Wednesday, 8 October 2014

Welcoming the new wave of PR Punks

So the PR industry is hiring again, hurrah, but who exactly is going to manage this new wave of talent and teach them our ways, and do we even want to?

Mohican not obligatory
London Calling
Just looking at the last few copywriting jobs we’ve had come in: a complete re-write of a careers’ website and a brochure to attract the best young talent – it’s clear things are on the up for our clients and finally for interns, with graduate recruitment in the UK at its highest since 2007.

For the past four years, I've run a London PR internship programme for a US university. In the past, it has often taken around six months to secure suitable internships for 15 or so MA students. But 2014 saw a marked increase in demand and they were snapped up in around three months, in fact I unearthed more great opportunities than I had interns. Hurrah!

But it occurred to me, who exactly is going to manage these bright young things and what will happen if we don't?

Should I Stay or Should I Go?
The present generation of account directors (ADs) grew up in the equivalent of war-time rationing, working with reduced client budgets, non-existent internal budgets and being forced to adopt a recession-based management style: cautious, risk averse and desperate to keep the account at all costs. Sounds like fun don't it? Is it any wonder that agency ADs are moving in-house, looking for a saner, more stable environment, one that’s more conducive to seeing let alone raising a family? And 
with today’s trend for bulking up the corporate comms team set to continue in-house is only too glad to hire them.

So not the ADs then.

Career Opportunities
We all know ‘a good account manager is hard to find,’ as Fergal Sharkey once meant to say, but these days they are rare beasties indeed. In fact anyone with two to five years’ experience is hard to find in any industry. Thanks to the recession we have skipped a hiring generation. Not only that, but for many years, training, development and general people investment have all been corners that were first to be cut. So those few who were recruited and managed to survive and thrive, were tough self-starters. Not necessarily the types to want to micro-manage or molly-coddle junior talent, they are much more likely to have their eyes on the prize of filling in an AD role.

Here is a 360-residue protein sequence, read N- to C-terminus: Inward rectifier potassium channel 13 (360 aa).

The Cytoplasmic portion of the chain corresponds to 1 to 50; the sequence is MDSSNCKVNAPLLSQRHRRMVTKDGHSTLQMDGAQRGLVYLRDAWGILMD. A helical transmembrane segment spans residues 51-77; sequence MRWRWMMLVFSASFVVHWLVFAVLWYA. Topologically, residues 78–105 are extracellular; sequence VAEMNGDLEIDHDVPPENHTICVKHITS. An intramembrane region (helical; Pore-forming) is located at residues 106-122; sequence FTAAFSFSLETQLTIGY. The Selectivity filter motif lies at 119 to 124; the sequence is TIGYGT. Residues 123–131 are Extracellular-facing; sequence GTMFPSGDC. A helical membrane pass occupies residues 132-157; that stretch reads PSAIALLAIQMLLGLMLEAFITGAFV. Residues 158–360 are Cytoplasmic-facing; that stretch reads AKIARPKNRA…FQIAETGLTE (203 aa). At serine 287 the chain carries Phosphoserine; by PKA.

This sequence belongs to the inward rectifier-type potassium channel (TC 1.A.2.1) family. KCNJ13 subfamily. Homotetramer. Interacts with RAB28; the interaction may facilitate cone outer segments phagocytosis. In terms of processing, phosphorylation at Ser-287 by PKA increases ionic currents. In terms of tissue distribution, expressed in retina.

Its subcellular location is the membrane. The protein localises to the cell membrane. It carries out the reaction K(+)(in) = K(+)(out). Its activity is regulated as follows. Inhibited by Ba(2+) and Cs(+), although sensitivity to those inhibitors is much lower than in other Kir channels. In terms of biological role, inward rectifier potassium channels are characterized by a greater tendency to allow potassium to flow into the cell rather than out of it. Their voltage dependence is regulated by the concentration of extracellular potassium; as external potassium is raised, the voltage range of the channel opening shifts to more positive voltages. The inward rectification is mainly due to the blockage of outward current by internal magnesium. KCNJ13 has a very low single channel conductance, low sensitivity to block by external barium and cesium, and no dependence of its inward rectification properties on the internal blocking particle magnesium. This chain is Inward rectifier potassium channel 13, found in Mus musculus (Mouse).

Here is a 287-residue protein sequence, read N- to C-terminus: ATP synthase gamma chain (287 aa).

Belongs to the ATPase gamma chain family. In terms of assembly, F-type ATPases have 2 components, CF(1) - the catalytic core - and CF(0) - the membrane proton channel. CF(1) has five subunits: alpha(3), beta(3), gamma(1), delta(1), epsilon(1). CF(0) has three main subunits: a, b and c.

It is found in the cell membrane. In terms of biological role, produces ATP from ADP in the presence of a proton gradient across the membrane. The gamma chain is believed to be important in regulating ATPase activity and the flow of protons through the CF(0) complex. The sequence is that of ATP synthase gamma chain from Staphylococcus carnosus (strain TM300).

So not the AMs then.

Give ‘Em Enough Rope
MEANWHILE: The PR business contributes £9.62bn to the UK economy, with agency revenues doubling in the last ten years - but what about the profits? It’s generally recognised that a healthy agency wants to be looking at a 15 - 20% margin, but the last figure I saw said in 2013, agencies was averaging around 10.6%. The cause was due to our fear of putting up our rates, and over-servicing reaching an industry average of 20%. In an effort to hang on to the account at all costs, over-worked and over-wrought ADs and thinly spread AMs have been giving away one hour in every five, just to keep everyone (apart from the CFO) ‘happy’.


So do we want to pass this working model to the newbies, now the dark days are receding?

Revolution Rock
So could this be a recipe for Change?
· A thin upper and middle management layer with little time for micro management, structure and process.
· A business model that’s been coerced into giving it away.
· An influx of Generation Y emerging like butterflies into a boom time eco-climate, where risk is rewarded and disruption applauded. Recognised as the natural collaborators, masters of abstract and conceptual thinking. theis new genre of talent are highly ambitious, socially confident, relational, and the girls at least, highly organised - could this tech-savvy, upbeat, civic-minded, confident generation be the ones to reinvent us, rejuvenate us?